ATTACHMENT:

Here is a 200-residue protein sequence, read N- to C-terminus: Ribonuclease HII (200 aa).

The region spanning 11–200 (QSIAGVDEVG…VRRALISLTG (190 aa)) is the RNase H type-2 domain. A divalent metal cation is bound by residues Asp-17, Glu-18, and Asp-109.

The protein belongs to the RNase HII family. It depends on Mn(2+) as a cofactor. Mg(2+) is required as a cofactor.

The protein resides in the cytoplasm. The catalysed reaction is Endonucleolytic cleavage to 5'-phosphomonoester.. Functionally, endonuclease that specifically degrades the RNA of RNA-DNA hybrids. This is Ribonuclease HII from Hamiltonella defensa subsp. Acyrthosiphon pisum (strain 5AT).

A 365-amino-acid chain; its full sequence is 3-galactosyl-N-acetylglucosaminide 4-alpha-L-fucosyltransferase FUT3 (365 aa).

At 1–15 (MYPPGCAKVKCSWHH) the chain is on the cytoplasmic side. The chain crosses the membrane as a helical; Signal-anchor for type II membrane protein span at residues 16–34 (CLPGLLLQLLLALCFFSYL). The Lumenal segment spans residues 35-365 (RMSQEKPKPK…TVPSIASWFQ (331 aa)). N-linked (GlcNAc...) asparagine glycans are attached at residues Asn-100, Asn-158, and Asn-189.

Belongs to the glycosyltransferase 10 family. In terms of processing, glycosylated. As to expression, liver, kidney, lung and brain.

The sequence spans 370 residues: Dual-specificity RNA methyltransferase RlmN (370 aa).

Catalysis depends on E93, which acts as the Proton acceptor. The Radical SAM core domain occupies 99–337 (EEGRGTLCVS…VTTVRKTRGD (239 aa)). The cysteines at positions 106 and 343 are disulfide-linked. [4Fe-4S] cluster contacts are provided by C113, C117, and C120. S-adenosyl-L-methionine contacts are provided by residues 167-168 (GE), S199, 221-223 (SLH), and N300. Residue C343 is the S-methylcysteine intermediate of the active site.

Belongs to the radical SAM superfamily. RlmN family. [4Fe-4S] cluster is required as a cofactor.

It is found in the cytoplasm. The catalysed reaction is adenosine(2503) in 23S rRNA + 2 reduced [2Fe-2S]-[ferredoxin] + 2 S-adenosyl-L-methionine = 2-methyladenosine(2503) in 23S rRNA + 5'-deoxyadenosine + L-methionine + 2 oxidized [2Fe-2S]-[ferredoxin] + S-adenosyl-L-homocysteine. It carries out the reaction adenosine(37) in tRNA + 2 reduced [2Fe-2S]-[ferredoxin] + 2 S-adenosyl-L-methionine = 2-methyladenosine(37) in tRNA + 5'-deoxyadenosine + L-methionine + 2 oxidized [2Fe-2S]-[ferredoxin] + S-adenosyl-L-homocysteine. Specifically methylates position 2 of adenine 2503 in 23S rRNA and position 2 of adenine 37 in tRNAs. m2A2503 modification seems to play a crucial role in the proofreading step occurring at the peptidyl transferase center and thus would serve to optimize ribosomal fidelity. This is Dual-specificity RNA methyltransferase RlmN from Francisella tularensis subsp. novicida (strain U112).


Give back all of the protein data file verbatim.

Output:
Here is a 200-residue protein sequence, read N- to C-terminus: Ribonuclease HII (200 aa).

The region spanning 11–200 (QSIAGVDEVG…VRRALISLTG (190 aa)) is the RNase H type-2 domain. A divalent metal cation is bound by residues Asp-17, Glu-18, and Asp-109.

The protein belongs to the RNase HII family. It depends on Mn(2+) as a cofactor. Mg(2+) is required as a cofactor.

The protein resides in the cytoplasm. The catalysed reaction is Endonucleolytic cleavage to 5'-phosphomonoester.. Functionally, endonuclease that specifically degrades the RNA of RNA-DNA hybrids. This is Ribonuclease HII from Hamiltonella defensa subsp. Acyrthosiphon pisum (strain 5AT).

A 365-amino-acid chain; its full sequence is 3-galactosyl-N-acetylglucosaminide 4-alpha-L-fucosyltransferase FUT3 (365 aa).

At 1–15 (MYPPGCAKVKCSWHH) the chain is on the cytoplasmic side. The chain crosses the membrane as a helical; Signal-anchor for type II membrane protein span at residues 16–34 (CLPGLLLQLLLALCFFSYL). The Lumenal segment spans residues 35-365 (RMSQEKPKPK…TVPSIASWFQ (331 aa)). N-linked (GlcNAc...) asparagine glycans are attached at residues Asn-100, Asn-158, and Asn-189.

Belongs to the glycosyltransferase 10 family. In terms of processing, glycosylated. As to expression, liver, kidney, lung and brain.

The sequence spans 370 residues: Dual-specificity RNA methyltransferase RlmN (370 aa).

Catalysis depends on E93, which acts as the Proton acceptor. The Radical SAM core domain occupies 99–337 (EEGRGTLCVS…VTTVRKTRGD (239 aa)). The cysteines at positions 106 and 343 are disulfide-linked. [4Fe-4S] cluster contacts are provided by C113, C117, and C120. S-adenosyl-L-methionine contacts are provided by residues 167-168 (GE), S199, 221-223 (SLH), and N300. Residue C343 is the S-methylcysteine intermediate of the active site.

Belongs to the radical SAM superfamily. RlmN family. [4Fe-4S] cluster is required as a cofactor.

It is found in the cytoplasm. The catalysed reaction is adenosine(2503) in 23S rRNA + 2 reduced [2Fe-2S]-[ferredoxin] + 2 S-adenosyl-L-methionine = 2-methyladenosine(2503) in 23S rRNA + 5'-deoxyadenosine + L-methionine + 2 oxidized [2Fe-2S]-[ferredoxin] + S-adenosyl-L-homocysteine. It carries out the reaction adenosine(37) in tRNA + 2 reduced [2Fe-2S]-[ferredoxin] + 2 S-adenosyl-L-methionine = 2-methyladenosine(37) in tRNA + 5'-deoxyadenosine + L-methionine + 2 oxidized [2Fe-2S]-[ferredoxin] + S-adenosyl-L-homocysteine. Specifically methylates position 2 of adenine 2503 in 23S rRNA and position 2 of adenine 37 in tRNAs. m2A2503 modification seems to play a crucial role in the proofreading step occurring at the peptidyl transferase center and thus would serve to optimize ribosomal fidelity. This is Dual-specificity RNA methyltransferase RlmN from Francisella tularensis subsp. novicida (strain U112).